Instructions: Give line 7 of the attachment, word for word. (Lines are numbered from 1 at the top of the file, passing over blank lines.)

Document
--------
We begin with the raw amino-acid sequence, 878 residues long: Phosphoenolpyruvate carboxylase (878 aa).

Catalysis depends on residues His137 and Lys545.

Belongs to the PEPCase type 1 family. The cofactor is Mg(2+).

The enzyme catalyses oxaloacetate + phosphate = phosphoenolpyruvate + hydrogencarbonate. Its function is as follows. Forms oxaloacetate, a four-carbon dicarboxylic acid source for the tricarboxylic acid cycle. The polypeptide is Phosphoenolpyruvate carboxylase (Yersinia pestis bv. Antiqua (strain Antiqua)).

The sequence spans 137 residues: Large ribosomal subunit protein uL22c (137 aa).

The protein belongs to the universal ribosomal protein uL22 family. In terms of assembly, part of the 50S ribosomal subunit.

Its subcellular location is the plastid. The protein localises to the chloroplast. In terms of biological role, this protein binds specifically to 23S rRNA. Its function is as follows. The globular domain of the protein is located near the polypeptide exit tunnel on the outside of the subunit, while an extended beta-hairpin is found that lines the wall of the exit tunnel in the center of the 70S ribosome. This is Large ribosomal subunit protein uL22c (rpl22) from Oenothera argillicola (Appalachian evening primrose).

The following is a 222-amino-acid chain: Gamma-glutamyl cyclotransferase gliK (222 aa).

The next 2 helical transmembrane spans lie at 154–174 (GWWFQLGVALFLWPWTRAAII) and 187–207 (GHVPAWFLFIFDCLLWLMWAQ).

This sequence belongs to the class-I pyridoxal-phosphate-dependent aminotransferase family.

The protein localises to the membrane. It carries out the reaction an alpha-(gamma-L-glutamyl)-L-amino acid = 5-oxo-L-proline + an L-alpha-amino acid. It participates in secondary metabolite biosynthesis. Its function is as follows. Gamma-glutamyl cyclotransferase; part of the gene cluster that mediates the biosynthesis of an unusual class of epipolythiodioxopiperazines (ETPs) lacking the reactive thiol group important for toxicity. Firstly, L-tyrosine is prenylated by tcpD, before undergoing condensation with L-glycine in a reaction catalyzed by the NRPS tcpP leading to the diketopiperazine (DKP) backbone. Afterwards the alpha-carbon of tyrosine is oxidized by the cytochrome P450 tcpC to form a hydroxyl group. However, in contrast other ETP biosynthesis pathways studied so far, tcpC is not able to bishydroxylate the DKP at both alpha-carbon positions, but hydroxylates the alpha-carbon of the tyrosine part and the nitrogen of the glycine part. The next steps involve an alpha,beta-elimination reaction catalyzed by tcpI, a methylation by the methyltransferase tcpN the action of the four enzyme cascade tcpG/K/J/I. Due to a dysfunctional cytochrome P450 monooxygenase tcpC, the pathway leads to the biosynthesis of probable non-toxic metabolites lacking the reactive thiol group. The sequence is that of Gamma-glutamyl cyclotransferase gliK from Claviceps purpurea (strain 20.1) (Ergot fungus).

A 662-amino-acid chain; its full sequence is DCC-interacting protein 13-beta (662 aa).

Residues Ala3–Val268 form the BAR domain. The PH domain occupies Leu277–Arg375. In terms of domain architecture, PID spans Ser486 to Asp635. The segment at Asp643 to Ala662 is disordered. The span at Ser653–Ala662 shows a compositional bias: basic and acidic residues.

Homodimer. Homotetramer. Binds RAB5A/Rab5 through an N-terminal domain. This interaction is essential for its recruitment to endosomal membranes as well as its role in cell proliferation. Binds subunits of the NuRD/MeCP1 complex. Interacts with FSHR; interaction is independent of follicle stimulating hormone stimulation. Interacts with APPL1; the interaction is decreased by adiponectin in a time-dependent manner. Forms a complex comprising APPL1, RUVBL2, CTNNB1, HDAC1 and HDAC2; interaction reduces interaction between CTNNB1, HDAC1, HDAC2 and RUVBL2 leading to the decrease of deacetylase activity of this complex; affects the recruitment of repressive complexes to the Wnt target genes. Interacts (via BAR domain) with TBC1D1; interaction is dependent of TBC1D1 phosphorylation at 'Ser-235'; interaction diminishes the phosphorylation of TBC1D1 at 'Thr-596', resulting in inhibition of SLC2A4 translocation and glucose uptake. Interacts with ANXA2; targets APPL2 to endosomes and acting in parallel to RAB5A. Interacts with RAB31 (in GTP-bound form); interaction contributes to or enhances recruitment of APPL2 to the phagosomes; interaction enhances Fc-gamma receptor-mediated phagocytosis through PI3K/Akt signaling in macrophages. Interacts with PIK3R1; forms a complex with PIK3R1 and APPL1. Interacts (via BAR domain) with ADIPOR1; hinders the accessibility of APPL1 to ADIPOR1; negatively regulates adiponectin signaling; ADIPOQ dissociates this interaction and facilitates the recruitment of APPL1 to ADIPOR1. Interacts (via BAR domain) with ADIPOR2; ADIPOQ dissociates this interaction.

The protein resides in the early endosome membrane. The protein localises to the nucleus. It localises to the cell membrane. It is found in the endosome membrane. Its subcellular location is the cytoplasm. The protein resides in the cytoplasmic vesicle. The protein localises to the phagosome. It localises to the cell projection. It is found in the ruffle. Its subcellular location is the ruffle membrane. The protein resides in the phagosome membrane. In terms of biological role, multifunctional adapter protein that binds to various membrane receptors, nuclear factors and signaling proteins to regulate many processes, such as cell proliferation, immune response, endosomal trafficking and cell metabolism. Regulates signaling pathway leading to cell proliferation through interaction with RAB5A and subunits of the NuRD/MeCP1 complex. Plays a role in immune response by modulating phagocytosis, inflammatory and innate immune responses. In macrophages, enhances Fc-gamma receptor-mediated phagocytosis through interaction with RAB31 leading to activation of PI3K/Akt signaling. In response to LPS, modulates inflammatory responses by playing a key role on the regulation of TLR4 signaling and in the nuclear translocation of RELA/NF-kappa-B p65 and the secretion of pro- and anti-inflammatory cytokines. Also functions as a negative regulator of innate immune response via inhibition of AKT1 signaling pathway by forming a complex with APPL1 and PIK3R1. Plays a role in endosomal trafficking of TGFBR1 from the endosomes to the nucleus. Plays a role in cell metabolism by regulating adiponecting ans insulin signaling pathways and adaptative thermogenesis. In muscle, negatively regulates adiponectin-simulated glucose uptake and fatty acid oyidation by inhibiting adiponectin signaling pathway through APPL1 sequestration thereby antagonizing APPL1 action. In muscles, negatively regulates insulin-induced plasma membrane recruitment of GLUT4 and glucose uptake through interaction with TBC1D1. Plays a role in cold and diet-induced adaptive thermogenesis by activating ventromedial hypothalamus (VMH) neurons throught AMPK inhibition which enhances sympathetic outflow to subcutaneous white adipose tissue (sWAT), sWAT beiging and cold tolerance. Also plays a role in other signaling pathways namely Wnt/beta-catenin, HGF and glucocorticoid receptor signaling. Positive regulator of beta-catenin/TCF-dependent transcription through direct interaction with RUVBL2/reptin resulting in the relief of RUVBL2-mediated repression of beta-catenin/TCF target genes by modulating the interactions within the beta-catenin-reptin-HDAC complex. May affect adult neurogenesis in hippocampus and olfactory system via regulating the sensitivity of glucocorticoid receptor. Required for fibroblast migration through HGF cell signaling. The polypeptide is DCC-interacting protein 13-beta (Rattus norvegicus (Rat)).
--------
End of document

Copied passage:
Its subcellular location is the plastid. The protein localises to the chloroplast. In terms of biological role, this protein binds specifically to 23S rRNA. Its function is as follows. The globular domain of the protein is located near the polypeptide exit tunnel on the outside of the subunit, while an extended beta-hairpin is found that lines the wall of the exit tunnel in the center of the 70S ribosome. This is Large ribosomal subunit protein uL22c (rpl22) from Oenothera argillicola (Appalachian evening primrose).